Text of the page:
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Italian Delicacies: 'Nduja

Italian Delicacies: 'Nduja

A closer look at 'nduja, the soft fiery salumi from Calabria, in Southern Italy, made of pork meat spiced up with plenty of chilli pepper.

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Thanks to the massive Calabrian migration of the 1950s towards North Italy and America, the world was introduced to the delights of ‘Nduja, the soft fiery salumi produced in certain areas of South Italy, particularly Calabria.

What is 'Nduja?

It looks like a large sausage which, when cut, reveals a soft consistency and a bright red colour. The name ‘nduja derives from the French word andouille, a sausage made from pig’s offal. All of these terms originate from the Latin word "inductilia" ("things that are ready to be inserted", from "inducere"). It would seem that ‘nduja was introduced to Calabria by Joachim Murat, who reigned over Naples during the Napoleonic era. When they got to know it, the Calabrians gave it a twist of their own: pork meat spiced up with plenty of chili pepper.

Where is it produced? 

The original ‘nduja is produced in the area of Vibo Valentia, mainly around Spilinga, whose economy is based on agriculture, animal farming and semi-nomadic livestock rearing. This small municipality is known as "the town of 'nduja" because it has successfully handed down this craft product from one generation to another. On 8 August, the "Sagra della 'Nduja" takes place and is one of the most ancient and crowded food festivals of all.

How is it produced?

The ingredients of ‘nduja are simple pork cuts such as cheek, belly and larding, taken from the shoulder, leg, head and underbelly of the animal. The meat is finely chopped together with generous doses of dried red Calabrian chili pepper, then mixed and blended to create a creamy mixture without any addition of artificial colourings or preservatives. The chili pepper is responsible for the bright red colour of the end product and also preserves it for lengthy periods.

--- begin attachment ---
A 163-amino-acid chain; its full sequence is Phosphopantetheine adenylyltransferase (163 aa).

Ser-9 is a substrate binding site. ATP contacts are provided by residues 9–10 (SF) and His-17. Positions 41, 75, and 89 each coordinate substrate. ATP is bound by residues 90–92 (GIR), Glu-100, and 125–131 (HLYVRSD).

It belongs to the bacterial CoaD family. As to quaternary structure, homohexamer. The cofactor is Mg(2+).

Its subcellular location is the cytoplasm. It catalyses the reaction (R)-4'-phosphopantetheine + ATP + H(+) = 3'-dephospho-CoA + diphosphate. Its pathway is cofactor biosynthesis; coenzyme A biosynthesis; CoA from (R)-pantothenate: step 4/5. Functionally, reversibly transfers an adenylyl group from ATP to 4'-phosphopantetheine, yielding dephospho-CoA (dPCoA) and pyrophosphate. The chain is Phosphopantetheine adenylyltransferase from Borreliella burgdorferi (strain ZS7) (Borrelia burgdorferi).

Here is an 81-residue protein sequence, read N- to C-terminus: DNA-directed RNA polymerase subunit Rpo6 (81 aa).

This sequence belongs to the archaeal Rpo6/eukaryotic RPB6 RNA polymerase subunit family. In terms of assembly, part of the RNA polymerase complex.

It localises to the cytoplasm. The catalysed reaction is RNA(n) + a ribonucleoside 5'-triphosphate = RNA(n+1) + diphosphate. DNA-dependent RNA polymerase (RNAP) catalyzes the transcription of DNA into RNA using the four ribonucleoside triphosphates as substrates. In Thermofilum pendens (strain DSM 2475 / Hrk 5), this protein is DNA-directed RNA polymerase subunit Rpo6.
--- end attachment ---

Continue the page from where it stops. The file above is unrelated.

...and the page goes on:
When ready, the meat is stuffed into a natural, so-called ‘blind’ casing. Top quality 'nduja contains the chili pepper grown around Roggiano Gravina and San Marco Argentano, while the industrialised varieties make use of imported chili pepper. Then the product is lightly smoked by burning false acacia and olive wood. Once smoked, it is left to cure for at least three months and no more than six, according to the size of the salumi. The curing process must take place in a dry, fresh and perfectly hygienic place.

How to enjoy it at its best

The quality of ‘nduja depends on how the chili pepper was dosed during production. Since the only way to find out is to taste it, our advice is to go cautiously and add the ‘nduja a little at a time. It is simply sublime when spread on hot toasted bread or used as a topping for pizza or pasta. It is widely used in meat and tomato sauces (added at the start with the gently fried vegetables). It is excellent on slices of semi-mature cheese or used to add flavour to a frittata.

As well as being sold in the traditional casing, it also comes packed in jars. "In Spilinga they pronounce it 'ndugia, exactly like the Brits”, says Calabrian chef Francesco Mazzei, who introduced this product to London in his restaurants and on his signature pizza. One of his mythical dishes is Charcoal Scallops 'Nduja and Salsa Verde.

Some claim that no wine will stand up to all that chilli pepper: the taste buds and the palate are overwhelmed. Think outside the box and try a dish of spaghetti with 'nduja paired with a Mezcal Marca Negra, 100% agave, with a rounded and slightly smoky taste, just like ‘nduja itself. A pleasant surprise.


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